With increased economic integration, and the unaccountability of the economic sphere to the political sphere, liberal democracy could at last be countenanced as a way to legitimate the capitalist social order. Having decreased the chances of fundamental challenges arising from below, it became safer to extend political rights to more of the population. Though of course this only happened after fierce and often bloody struggles. Thus liberal democracy emerged as a defensive mechanism against the ever present spectre of organised mass resistance to corporate capitalism, and in direct opposition to clamours for a more free, equal and truly democratic system.

I hope that this cursory exploration into the historical roots of both capitalism and liberal democracy has shown that capitalism, and thus the power of corporations, and democracy are in fundamental contradiction. However, it is also necessarily to note that to be secure, this contradiction must be hidden, for general consent to democratic capitalism to be secured.

Particularly with full extension of the franchise, those in power required means to discipline people's choices, and to influence public opinion and political and economic understandings. The goal here is to organise public consent for 'democratic' capitalism in order to reduce the need to resort to repression. By consent I mean tacit or active acceptance of capitalism as an economic system, and of liberal democracy as its political counterpart.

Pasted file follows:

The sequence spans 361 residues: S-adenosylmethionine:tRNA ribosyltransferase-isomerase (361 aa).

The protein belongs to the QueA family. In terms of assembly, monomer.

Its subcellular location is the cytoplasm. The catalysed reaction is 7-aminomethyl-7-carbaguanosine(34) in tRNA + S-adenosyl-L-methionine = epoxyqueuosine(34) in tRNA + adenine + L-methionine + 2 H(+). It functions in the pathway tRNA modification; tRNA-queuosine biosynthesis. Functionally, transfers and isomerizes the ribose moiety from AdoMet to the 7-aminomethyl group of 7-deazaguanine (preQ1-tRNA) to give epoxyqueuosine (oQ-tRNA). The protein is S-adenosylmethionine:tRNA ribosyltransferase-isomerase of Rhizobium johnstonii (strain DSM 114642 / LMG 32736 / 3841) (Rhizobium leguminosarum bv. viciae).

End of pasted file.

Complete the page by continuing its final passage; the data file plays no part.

This understanding owes a clear debt to the ideas of Antonio Gramsci concerning ideological hegemony. Gramsci defined hegemony as “consensus protected by the armour of coercion” and thus hegemonic social orders can be defined as those which deploy consensual methods of social control to mitigate the necessity of overt coercion. The coercive domination or large scale policing of thought, more redolent of totalitarian societies, are in hegemonic social orders, less necessary to achieve similar levels of compliance.